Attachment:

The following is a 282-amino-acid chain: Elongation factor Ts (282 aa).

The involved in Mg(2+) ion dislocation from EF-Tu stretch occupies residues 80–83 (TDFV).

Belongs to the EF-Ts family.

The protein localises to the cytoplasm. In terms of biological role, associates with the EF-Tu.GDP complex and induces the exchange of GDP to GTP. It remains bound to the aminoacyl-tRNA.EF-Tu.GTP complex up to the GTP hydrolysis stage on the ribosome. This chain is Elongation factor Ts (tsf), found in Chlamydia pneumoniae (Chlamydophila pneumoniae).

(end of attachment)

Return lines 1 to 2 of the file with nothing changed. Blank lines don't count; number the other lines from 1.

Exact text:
The following is a 282-amino-acid chain: Elongation factor Ts (282 aa).

The involved in Mg(2+) ion dislocation from EF-Tu stretch occupies residues 80–83 (TDFV).